A decimal point is a symbol separating those digits representing integer powers of a base (usually base 10) on the left, and those representing fractional powers of a base (the base raised to a negative number) on the right. For example, in , the 3 to the left of the decimal point corresponds to , while the 1 to the right of the decimal point corresponds to .
The decimal point is generally omitted for integers. However, Mathematica will use the decimal point at the end of an integer to indicate the value has been computed using floating-point arithmetic and loss of precision is possible. For example,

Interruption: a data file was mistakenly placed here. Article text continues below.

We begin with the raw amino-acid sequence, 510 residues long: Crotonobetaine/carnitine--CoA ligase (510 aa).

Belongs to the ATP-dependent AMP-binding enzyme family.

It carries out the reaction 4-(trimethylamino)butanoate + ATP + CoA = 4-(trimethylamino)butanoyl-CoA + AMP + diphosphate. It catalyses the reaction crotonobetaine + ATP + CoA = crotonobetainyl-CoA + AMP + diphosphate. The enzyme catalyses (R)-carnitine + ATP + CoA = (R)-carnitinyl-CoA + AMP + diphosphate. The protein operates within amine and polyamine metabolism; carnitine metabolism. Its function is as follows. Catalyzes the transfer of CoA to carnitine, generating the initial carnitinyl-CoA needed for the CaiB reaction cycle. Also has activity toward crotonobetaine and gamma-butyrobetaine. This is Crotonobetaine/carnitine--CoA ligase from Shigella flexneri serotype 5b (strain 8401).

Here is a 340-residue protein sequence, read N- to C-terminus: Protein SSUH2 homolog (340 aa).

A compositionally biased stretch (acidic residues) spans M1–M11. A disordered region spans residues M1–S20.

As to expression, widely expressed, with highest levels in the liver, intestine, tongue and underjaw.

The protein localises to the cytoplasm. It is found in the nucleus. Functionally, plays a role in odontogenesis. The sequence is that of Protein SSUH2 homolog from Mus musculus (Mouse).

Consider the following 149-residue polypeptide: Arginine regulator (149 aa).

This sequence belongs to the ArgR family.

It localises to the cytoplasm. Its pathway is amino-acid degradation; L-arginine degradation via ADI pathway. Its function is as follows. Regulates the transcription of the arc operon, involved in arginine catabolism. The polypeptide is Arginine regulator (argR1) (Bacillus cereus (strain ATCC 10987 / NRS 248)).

(1/2)^(-1) gives “2” as an answer but
.5^(-1) gives “2.” for the answer. Even more pointedly,
1 + 1 gives “2” as the answer but
1. + 1. gives “2.” as the answer.
In the United States, the decimal point is usually aligned with the bottom of the digit glyphs, while in the United Kingdom it is usually centered (and is distinguished from the central dot multiplication operator purely on spacing). In Europe, a comma is used instead, so our example would be written .
|Date of creation||2013-03-22 17:23:33|
|Last modified on||2013-03-22 17:23:33|
|Last modified by||PrimeFan (13766)|